Presentation by Dr Jason Whitehead
The Royal Society Room
Tuesday, 7th June 2011 Commencing 8.00 pm until 10.00 pm
About the Speaker
Jason has been the Derwent Estuary Program’s Scientific Officer for 4 years and prior to that, he was the programs Stormwater Officer for a year. He has a PHD from the University of Tasmania – in Antarctic geological and diatom research. Jason has worked in a range of sectors, from university, industry, tourism, community and in environmental management. Having worked abroad, Jason was keen to return to Tasmania and work on estuaries
Brief Abstract of the Talk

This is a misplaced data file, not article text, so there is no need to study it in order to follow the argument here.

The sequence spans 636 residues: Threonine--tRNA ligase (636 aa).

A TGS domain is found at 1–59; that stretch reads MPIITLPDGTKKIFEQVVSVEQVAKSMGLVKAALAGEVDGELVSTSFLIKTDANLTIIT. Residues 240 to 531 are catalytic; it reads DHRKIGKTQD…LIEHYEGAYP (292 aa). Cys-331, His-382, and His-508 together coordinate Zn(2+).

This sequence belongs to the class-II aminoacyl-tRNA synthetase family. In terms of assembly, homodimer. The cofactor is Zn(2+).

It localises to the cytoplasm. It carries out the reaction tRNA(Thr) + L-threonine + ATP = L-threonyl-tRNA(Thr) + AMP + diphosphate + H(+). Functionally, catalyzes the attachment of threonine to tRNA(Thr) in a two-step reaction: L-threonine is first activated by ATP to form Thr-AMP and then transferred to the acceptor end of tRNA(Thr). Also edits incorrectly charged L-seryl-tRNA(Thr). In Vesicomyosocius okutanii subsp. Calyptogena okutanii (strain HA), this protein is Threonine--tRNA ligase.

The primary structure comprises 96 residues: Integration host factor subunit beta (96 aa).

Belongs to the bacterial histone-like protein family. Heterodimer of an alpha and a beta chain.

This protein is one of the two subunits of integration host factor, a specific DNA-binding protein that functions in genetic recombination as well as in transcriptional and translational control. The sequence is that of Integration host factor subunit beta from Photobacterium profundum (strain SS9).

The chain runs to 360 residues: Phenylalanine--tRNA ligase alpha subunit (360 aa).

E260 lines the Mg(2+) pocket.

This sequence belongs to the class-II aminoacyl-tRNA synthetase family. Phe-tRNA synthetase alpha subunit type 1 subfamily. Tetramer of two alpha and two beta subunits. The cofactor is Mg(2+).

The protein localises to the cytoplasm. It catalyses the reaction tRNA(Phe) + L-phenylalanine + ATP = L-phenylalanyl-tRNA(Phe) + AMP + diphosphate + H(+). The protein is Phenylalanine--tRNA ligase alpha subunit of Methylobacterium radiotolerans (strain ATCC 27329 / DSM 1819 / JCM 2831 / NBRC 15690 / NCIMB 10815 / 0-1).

The Derwent estuary, together with Mt Wellington, provides an idyllic natural setting for the city of Hobart, Tasmania’s capital city. The estuary is heavily used for recreation, marine transportation, boating and fishing, and is internationally known as the venue for the Sydney-to-Hobart Yacht Race. The Derwent is Tasmania’s fourth largest port, and has been an important centre for industrial development. Despite a long history of environmental degradation, the Derwent estuary is still an important and productive ecosystem, which requires careful and committed management if its natural values are to be enhanced and maintained in perpetuity. The Derwent Estuary Program (DEP) was established in 1999 and has been nationally recognised for excellence in coordinating initiatives to reduce water pollution, conserve habitats and species, monitor river health and promote greater use and enjoyment of the estuary. The DEP is a regional partnership between local governments the Tasmanian State Government, commercial and industrial enterprises, and community-based groups. The DEPs major sponsors include: Brighton, Clarence, Derwent Valley, Glenorchy, Hobart and Kingborough councils, the Tasmanian State Government, Southern Water, Tasmanian Ports Corporation, Norske Skog Boyer, Nyrstar Hobart Smelter and Hydro Tasmania. The DEP estuary management objectives are science informed, through collaborative research with the CSIRO, University of Tasmania, Tasmanian Aquaculture and Fisheries Research Institute, and research consultants.